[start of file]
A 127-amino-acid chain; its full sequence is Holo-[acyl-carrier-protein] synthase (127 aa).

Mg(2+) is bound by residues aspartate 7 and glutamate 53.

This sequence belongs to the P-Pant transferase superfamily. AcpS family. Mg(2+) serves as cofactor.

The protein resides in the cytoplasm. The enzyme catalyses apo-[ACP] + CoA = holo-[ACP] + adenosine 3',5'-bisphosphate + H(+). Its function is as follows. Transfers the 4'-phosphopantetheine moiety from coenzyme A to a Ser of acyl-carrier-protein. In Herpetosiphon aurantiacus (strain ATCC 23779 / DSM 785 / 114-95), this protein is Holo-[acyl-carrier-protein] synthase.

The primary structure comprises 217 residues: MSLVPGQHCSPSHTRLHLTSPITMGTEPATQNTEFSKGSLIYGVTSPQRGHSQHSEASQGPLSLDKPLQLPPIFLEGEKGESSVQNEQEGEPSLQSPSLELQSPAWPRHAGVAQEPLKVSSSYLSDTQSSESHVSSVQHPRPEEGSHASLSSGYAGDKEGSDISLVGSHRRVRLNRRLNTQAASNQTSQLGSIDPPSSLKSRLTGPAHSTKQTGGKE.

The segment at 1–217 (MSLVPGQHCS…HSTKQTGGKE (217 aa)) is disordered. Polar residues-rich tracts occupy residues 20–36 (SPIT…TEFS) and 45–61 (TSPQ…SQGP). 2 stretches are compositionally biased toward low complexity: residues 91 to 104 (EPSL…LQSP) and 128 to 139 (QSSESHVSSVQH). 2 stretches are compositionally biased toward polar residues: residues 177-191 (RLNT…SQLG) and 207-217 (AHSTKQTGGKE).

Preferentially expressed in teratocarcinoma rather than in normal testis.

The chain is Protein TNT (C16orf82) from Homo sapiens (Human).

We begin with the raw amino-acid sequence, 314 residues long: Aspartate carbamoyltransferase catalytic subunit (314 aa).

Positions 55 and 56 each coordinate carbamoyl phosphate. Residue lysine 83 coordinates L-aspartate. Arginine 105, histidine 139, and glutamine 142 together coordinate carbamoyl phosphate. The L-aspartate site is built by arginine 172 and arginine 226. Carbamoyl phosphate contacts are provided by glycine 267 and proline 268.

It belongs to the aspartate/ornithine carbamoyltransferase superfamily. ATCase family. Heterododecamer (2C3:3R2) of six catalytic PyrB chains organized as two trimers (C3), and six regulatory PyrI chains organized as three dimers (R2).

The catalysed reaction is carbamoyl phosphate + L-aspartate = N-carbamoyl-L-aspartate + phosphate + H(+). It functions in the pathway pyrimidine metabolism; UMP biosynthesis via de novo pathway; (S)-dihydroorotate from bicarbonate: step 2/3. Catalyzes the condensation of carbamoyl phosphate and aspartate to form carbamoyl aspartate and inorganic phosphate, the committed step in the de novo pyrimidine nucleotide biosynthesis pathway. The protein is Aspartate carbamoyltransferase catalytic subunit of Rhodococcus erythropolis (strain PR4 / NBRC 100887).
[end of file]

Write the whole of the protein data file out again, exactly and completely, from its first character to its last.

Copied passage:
A 127-amino-acid chain; its full sequence is Holo-[acyl-carrier-protein] synthase (127 aa).

Mg(2+) is bound by residues aspartate 7 and glutamate 53.

This sequence belongs to the P-Pant transferase superfamily. AcpS family. Mg(2+) serves as cofactor.

The protein resides in the cytoplasm. The enzyme catalyses apo-[ACP] + CoA = holo-[ACP] + adenosine 3',5'-bisphosphate + H(+). Its function is as follows. Transfers the 4'-phosphopantetheine moiety from coenzyme A to a Ser of acyl-carrier-protein. In Herpetosiphon aurantiacus (strain ATCC 23779 / DSM 785 / 114-95), this protein is Holo-[acyl-carrier-protein] synthase.

The primary structure comprises 217 residues: MSLVPGQHCSPSHTRLHLTSPITMGTEPATQNTEFSKGSLIYGVTSPQRGHSQHSEASQGPLSLDKPLQLPPIFLEGEKGESSVQNEQEGEPSLQSPSLELQSPAWPRHAGVAQEPLKVSSSYLSDTQSSESHVSSVQHPRPEEGSHASLSSGYAGDKEGSDISLVGSHRRVRLNRRLNTQAASNQTSQLGSIDPPSSLKSRLTGPAHSTKQTGGKE.

The segment at 1–217 (MSLVPGQHCS…HSTKQTGGKE (217 aa)) is disordered. Polar residues-rich tracts occupy residues 20–36 (SPIT…TEFS) and 45–61 (TSPQ…SQGP). 2 stretches are compositionally biased toward low complexity: residues 91 to 104 (EPSL…LQSP) and 128 to 139 (QSSESHVSSVQH). 2 stretches are compositionally biased toward polar residues: residues 177-191 (RLNT…SQLG) and 207-217 (AHSTKQTGGKE).

Preferentially expressed in teratocarcinoma rather than in normal testis.

The chain is Protein TNT (C16orf82) from Homo sapiens (Human).

We begin with the raw amino-acid sequence, 314 residues long: Aspartate carbamoyltransferase catalytic subunit (314 aa).

Positions 55 and 56 each coordinate carbamoyl phosphate. Residue lysine 83 coordinates L-aspartate. Arginine 105, histidine 139, and glutamine 142 together coordinate carbamoyl phosphate. The L-aspartate site is built by arginine 172 and arginine 226. Carbamoyl phosphate contacts are provided by glycine 267 and proline 268.

It belongs to the aspartate/ornithine carbamoyltransferase superfamily. ATCase family. Heterododecamer (2C3:3R2) of six catalytic PyrB chains organized as two trimers (C3), and six regulatory PyrI chains organized as three dimers (R2).

The catalysed reaction is carbamoyl phosphate + L-aspartate = N-carbamoyl-L-aspartate + phosphate + H(+). It functions in the pathway pyrimidine metabolism; UMP biosynthesis via de novo pathway; (S)-dihydroorotate from bicarbonate: step 2/3. Catalyzes the condensation of carbamoyl phosphate and aspartate to form carbamoyl aspartate and inorganic phosphate, the committed step in the de novo pyrimidine nucleotide biosynthesis pathway. The protein is Aspartate carbamoyltransferase catalytic subunit of Rhodococcus erythropolis (strain PR4 / NBRC 100887).